I also spent time this summer with “
Let me offer one last thought as a shameless trailer for my October
blog, yet still in keeping with the theme of challenging old norms. We are
uniquely positioned to succeed in the transformative work that lies ahead—transformative
work that is essential to fulfilling our historic mission into the 21st
century in the interest of our students, their communities, and the
Commonwealth. We have, in short order, put ourselves on a path to financial
stabilization, re-framed our partnership with the Commonwealth, and—through our
collective work on System Redesign—developed and financed a number of
high-impact strategies that will enable us to navigate the challenges outlined
above. Perhaps as importantly we are positioned to build our future on our
enormous existing strengths. These are a legion of strengths, but let me focus
The transformative work is hard, but it is worth it for our students
and the Commonwealth. This will become evident in data we will be releasing
this fall. They testify to the enormous value we offer our graduates who are
rewarded for the investments they make in a State System education. The data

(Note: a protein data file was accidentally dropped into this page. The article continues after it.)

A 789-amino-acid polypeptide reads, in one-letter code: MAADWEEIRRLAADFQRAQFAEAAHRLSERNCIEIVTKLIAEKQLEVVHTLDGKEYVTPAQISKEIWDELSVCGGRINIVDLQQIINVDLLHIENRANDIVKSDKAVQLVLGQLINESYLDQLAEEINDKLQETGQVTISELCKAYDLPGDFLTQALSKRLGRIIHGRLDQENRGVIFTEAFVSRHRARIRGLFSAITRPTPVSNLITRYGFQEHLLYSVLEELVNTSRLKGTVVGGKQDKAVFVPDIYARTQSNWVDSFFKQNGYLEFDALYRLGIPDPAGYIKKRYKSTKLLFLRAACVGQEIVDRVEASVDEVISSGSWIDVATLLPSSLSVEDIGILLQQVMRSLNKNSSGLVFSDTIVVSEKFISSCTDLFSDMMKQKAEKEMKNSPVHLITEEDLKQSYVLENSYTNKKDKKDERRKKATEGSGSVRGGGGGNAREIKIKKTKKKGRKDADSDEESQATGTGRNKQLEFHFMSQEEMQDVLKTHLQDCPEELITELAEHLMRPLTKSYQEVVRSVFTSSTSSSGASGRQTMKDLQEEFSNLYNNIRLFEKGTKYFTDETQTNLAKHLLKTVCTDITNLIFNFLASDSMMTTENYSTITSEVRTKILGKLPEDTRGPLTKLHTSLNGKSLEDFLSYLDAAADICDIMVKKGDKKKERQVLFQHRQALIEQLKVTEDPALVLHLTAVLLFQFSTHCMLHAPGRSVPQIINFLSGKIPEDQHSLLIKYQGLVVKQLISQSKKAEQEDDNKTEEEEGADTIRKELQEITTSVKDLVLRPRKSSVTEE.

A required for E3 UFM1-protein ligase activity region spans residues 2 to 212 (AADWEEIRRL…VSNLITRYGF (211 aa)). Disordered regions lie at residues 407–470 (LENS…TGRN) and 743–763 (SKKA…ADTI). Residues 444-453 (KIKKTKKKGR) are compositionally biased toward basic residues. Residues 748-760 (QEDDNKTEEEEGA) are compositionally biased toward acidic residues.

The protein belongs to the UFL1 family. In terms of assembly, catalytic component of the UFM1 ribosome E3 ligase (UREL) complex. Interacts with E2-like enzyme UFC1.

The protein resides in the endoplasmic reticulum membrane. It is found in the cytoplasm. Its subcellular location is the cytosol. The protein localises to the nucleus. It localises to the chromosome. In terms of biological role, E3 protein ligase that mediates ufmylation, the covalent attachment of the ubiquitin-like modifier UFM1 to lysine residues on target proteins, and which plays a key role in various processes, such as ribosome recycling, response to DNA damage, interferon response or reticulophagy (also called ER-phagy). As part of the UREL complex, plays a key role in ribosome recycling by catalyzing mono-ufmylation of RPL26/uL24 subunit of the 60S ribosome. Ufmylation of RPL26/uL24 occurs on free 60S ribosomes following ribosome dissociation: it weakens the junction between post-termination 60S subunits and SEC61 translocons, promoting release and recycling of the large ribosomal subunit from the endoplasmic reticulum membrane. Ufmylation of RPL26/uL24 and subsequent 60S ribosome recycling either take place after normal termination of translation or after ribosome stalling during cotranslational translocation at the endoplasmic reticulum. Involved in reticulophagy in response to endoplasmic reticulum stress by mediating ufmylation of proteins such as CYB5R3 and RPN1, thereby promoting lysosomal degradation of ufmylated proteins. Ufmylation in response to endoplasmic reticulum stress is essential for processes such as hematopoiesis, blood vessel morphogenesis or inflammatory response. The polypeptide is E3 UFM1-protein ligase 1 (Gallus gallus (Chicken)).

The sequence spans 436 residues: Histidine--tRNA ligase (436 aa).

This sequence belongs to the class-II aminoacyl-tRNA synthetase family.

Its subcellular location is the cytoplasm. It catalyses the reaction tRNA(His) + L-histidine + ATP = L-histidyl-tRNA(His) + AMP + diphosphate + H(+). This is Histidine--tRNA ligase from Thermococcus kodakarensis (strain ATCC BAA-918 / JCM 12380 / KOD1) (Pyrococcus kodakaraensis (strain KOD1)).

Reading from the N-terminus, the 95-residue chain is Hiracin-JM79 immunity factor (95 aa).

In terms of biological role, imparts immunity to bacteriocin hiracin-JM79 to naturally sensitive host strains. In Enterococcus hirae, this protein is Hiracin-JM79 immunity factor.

also demonstrate the value we offer to the state as an engine of Pennsylvania’s
economic development and its people’s social mobility. There is evidence that a State System
university reduces inequities which are smaller amongst our graduates than they
are amongst our enrollees.
The transformative work needn’t be de
novo, conducted entirely in green fields.
It will be built upon core competencies, including our tremendous agility. After what we have pulled off in the wake of a global pandemic, no one can credibly claim that higher education is unresponsive, change resistant. We are tired—all of us—but I hope we are also tremendously proud of who we are, what we have done, what we continue to do under the most trying circumstances for our students, their employers, our communities.
It will also be built upon existing initiatives and strategic university
investments that are already bearing fruit across the system in areas we know
we must excel. A few examples, but please, the list is nothing like exhaustive
so forgive omissions: it includes progress strengthening transfer student
pipelines (e.g., at West Chester); expanding high-school dual enrollment
opportunities (e.g., at Mansfield); improving traditional students’ retention
and graduation rates (e.g., at Kutztown); making university communities more
welcoming for all students (e.g., at East Stroudsburg); making progress against
equity gaps (e.g., at Shippensburg); expanding non-degree credentialing
opportunities in partnership with employers (e.g., in the northeast
integration); forging partnerships to expand student internships and externships
(e.g., at Cheyney), and expanding fully online opportunities to those seeking
undergraduate degrees (e.g., in the western integration).
It will be built—it can only be built—upon expanded investment of our owners, the Commonwealth of Pennsylvania, and we are committed to make that happen.